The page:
This is Rooney.
He is one unique dog. Right after we adopted him about three years ago, he became very ill. For a while, I wasn’t sure if the poor guy would make it. Luckily, he made a full recovery. But then our neighbors in San Antonio decided to set off fireworks until 1 a.m., making Rooney terrified to venture outside, even if we offered him treats, went out with him…you name it, we tried it. The poor dog just did not want to go outdoors.
Fast-forward two years to last fall. We were trying to plan our move to Las Vegas. We had all kinds of things to worry about, but one of our concerns was how Rooney would deal with the move. Because of his rough start with us, he has never been an adventurous dog. Everything and everyone makes him nervous, with the exception of our immediate family. How would he handle adjusting to a new home? And how on earth would we get him from Point A to Point B?
Here are some tips that we learned along the way when travelling with our dog from San Antonio to Las Vegas. Things went surprisingly well (and I’m pleased to say that Rooney has adjusted just fine to his new home).
1. Research hotels: Under normal circumstances, if you were driving from San Antonio to Vegas, you could drive until you’d had enough and then worry about finding a place to stay. However, travelling with a dog requires extra planning. It seems like every hotel has a different policy regarding pets: some don’t allow pets at all, some allow dogs under 50 lbs., others require a deposit, and a few allow dogs of any size without a pet deposit or extra fees. Research and book hotels ahead of time so that you won’t be stuck without a place to stay.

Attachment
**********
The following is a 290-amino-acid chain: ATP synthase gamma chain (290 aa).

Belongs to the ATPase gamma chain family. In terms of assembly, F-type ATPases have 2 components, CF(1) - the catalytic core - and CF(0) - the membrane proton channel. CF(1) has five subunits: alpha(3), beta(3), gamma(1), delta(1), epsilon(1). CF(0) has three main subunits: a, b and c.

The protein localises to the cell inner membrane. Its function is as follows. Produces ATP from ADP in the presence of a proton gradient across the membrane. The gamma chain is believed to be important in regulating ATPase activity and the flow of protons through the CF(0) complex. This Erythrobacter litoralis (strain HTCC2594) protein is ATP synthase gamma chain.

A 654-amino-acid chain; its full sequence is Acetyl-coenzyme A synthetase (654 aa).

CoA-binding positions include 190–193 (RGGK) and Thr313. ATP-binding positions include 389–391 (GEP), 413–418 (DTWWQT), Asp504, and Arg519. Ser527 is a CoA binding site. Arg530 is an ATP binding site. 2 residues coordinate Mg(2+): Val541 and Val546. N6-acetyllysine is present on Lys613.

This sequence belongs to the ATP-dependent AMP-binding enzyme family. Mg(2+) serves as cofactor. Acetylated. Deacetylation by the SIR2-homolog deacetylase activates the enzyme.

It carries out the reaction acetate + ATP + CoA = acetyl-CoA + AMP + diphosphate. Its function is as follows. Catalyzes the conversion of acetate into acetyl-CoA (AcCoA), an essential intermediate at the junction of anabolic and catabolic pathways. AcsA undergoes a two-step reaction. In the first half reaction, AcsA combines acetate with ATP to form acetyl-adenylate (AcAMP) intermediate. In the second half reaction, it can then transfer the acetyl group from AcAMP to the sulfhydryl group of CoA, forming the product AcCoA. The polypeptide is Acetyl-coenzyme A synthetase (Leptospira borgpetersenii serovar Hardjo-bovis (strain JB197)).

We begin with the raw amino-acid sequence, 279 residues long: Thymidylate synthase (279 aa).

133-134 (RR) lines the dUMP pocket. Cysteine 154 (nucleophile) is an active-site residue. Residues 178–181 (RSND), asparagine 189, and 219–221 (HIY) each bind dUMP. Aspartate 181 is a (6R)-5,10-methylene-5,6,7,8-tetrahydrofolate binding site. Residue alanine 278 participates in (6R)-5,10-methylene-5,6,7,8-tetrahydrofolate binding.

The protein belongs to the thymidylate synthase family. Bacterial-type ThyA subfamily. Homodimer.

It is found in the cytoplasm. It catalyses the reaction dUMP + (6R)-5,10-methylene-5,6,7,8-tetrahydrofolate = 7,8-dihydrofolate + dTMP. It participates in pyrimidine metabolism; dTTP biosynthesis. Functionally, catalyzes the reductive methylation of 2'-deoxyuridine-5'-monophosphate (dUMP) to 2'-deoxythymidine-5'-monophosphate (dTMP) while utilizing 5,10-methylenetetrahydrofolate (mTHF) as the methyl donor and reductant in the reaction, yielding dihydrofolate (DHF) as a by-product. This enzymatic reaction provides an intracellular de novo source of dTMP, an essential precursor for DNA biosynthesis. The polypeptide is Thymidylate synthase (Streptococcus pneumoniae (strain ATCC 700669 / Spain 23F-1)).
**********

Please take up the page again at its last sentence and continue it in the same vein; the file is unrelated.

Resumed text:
2. Buy a portable travel kennel: I know some people don’t believe dogs should be crated at night. However, we were glad we’d gotten a fold-up, lightweight travel kennel for Rooney to use when we stayed in hotels along our route. Since he is a nervous dog, I think it gave him a sense of security to have his own little spot to sleep at night. It also ensured that he wouldn’t destroy the hotel room. You never know what dogs will do when they get nervous or are in unfamiliar surroundings.
3. Have a plan for the car ride: When going on a road trip with your pet, it’s important to make sure the dog can’t bound around the entire car. Not only is this unsafe for the dog, it can also distract the driver. There are all kinds of fancy contraptions you can buy at pet stores to keep your dog in the backseat: there are seat belts, harnesses, and even mesh nets that block off the back seat from the front of the car without obstructing the driver’s view. For us, we were able to put Rooney in the back of our SUV and raise the headrests in the back seat. He wasn’t able to jump over the seat, yet he had lots of room for the long drive.
4. Consider extra costs: Travelling with your pet will add some additional costs to your trip. Fees and pet deposits at hotels, boarding fees if you are in a situation where you can’t find a pet-friendly hotel, extra immunizations that might be required before your trip…all of these expenses add up. Plan accordingly!
5. Allow extra time to get to your destination: Travelling with a pet is a bit like travelling with a small child. You’ll have to make frequent stops that you might have skipped otherwise. Don’t rush things in an attempt to have an extra day or two at your destination (or to get to your new hometown faster, if you’re moving). The journey is part of the fun, so enjoy it!
Have you travelled or relocated to a new state with your pet? Have any tips you’d like to add?